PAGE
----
Chances are if you work anywhere that sells TV’s, you’ve been busy for the past few weeks with the Super Bowl being such a huge selling point. Fox did a fine job presenting the game in Hi-Def to all those who bought new sets and to those who have one for a while. Toss in Dolby 5.1 support and it seems like Fox lives up to their claims of being the worlds best standard, but misfires were noticeable.
Presented in 720p, every single individual hair on the players faces when up close and you could easily read the names on their jerseys when zoomed out. The clarity of the presentation could easily sell a few sets. Though not particularly used effectively, it’s refreshing to see football in widescreen allowing viewers to see a few extra yards downfield on the truly archaic side view that needs to be dropped for a behind-the-quarterback point of view.
Fox tried a few new (and completely useless) camera vides this year. One of them was placed inside the end zone pylon. Not only was it not useful at any given point, it wasn’t hi-def. Yes, it’s impossible for such a small camera to be actually be hi-def capable, but the effect was jarring switching from such a brilliant, pristine, picture to something that looked like it was being picked up by rabbit ears. New cameras are fine even if they can’t produce the same signal, but at least let them serve a purpose if you’re going to try it.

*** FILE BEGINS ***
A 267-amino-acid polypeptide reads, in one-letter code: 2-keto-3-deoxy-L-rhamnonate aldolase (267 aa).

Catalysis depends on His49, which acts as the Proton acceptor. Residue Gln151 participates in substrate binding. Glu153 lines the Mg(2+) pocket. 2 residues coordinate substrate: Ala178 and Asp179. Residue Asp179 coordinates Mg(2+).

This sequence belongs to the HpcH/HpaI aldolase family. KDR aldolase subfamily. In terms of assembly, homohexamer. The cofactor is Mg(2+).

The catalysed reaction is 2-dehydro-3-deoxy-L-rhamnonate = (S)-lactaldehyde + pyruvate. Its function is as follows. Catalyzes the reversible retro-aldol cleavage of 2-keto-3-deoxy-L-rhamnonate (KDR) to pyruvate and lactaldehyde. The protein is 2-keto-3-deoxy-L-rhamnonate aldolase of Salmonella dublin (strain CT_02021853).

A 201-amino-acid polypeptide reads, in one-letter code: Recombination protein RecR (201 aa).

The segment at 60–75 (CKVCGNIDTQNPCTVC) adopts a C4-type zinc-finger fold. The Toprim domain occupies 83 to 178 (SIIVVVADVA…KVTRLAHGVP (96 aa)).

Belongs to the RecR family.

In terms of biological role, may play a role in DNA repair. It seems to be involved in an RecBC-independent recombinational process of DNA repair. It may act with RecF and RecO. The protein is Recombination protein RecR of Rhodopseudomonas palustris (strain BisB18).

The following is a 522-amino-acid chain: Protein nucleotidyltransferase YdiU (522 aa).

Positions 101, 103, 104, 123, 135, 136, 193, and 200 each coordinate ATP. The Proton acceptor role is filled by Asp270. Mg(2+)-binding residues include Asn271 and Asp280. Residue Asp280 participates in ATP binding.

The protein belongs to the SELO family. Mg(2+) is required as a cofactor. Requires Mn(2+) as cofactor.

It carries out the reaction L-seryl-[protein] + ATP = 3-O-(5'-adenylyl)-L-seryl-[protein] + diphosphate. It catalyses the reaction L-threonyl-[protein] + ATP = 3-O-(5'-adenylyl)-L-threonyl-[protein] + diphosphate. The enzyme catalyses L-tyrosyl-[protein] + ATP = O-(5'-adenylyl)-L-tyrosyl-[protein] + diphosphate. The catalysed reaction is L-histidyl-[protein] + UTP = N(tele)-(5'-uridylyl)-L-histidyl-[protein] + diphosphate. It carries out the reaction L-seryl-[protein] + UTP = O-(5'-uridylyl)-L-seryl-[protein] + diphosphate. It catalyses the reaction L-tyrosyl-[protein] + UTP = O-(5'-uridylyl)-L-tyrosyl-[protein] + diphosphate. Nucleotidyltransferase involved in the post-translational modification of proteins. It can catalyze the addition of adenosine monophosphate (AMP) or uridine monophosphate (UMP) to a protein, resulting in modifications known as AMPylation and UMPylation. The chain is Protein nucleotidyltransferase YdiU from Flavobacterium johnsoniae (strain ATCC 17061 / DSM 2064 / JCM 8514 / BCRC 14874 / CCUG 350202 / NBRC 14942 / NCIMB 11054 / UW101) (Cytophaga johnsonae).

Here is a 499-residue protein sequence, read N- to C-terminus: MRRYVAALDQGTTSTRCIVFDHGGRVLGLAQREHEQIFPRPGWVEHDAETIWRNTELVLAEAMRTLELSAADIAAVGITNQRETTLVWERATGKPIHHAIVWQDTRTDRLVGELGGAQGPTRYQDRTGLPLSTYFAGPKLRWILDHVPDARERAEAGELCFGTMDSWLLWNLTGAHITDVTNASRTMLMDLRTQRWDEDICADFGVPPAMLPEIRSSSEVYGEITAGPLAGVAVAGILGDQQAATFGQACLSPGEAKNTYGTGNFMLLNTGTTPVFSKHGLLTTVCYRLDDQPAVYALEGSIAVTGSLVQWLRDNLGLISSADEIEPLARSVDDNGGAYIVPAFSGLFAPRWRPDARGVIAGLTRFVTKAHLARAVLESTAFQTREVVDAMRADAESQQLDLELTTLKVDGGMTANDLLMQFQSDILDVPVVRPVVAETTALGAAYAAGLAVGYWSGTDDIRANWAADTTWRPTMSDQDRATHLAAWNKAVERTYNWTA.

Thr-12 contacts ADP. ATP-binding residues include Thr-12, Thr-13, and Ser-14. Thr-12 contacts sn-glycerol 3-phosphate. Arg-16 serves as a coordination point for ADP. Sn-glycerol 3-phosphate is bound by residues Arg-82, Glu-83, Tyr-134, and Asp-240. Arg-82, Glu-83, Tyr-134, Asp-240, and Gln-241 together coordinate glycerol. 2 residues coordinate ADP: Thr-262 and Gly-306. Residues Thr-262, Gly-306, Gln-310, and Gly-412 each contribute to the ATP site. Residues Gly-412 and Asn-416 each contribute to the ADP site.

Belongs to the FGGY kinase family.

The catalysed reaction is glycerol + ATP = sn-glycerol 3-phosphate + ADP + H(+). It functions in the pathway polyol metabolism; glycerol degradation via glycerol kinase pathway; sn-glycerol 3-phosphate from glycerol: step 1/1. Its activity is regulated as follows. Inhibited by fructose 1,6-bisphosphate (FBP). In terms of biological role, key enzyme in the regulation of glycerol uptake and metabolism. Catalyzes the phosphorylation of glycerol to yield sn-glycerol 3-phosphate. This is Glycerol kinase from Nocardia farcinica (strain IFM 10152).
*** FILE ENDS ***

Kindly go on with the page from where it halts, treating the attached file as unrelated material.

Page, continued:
Commercials were a definite annoyance, constantly switching aspect ratios making for jarring viewing. Worse, some of them, especially movie trailers, were not anamorphic. It’s awful to see a trailer in a small square in the center of the screen surrounded by nothing. Since these are a major part of the game (surely a large portion watches just for the ads) and should match the rest of the broadcast.
The sound wasn’t all that solid either, at least for the first half. During and after the halftime show, things really did pick up. Surrounds were used effectively to envelope viewers and put them in the stadium, something that just wasn’t there early on. There was plenty of subtle audio to be picked up as well, especially on-field chatter. There was nice movement when the camera went into the commentator’s booth as all of the crowd noise switched entirely over to the rear speakers. It was a great move that adds a little extra something.
Those who have become early adopters got a really nice presentation of such a major event. It’s obvious the technology is new and until the inevitable turn over occurs (2006? Not likely), this is how it’s going to be. The few minor annoyances were hardly enough to even put a dent in the overall presentation (the commercial issue is small as long as the game itself holds up) so credit goes to Fox for setting a high standard.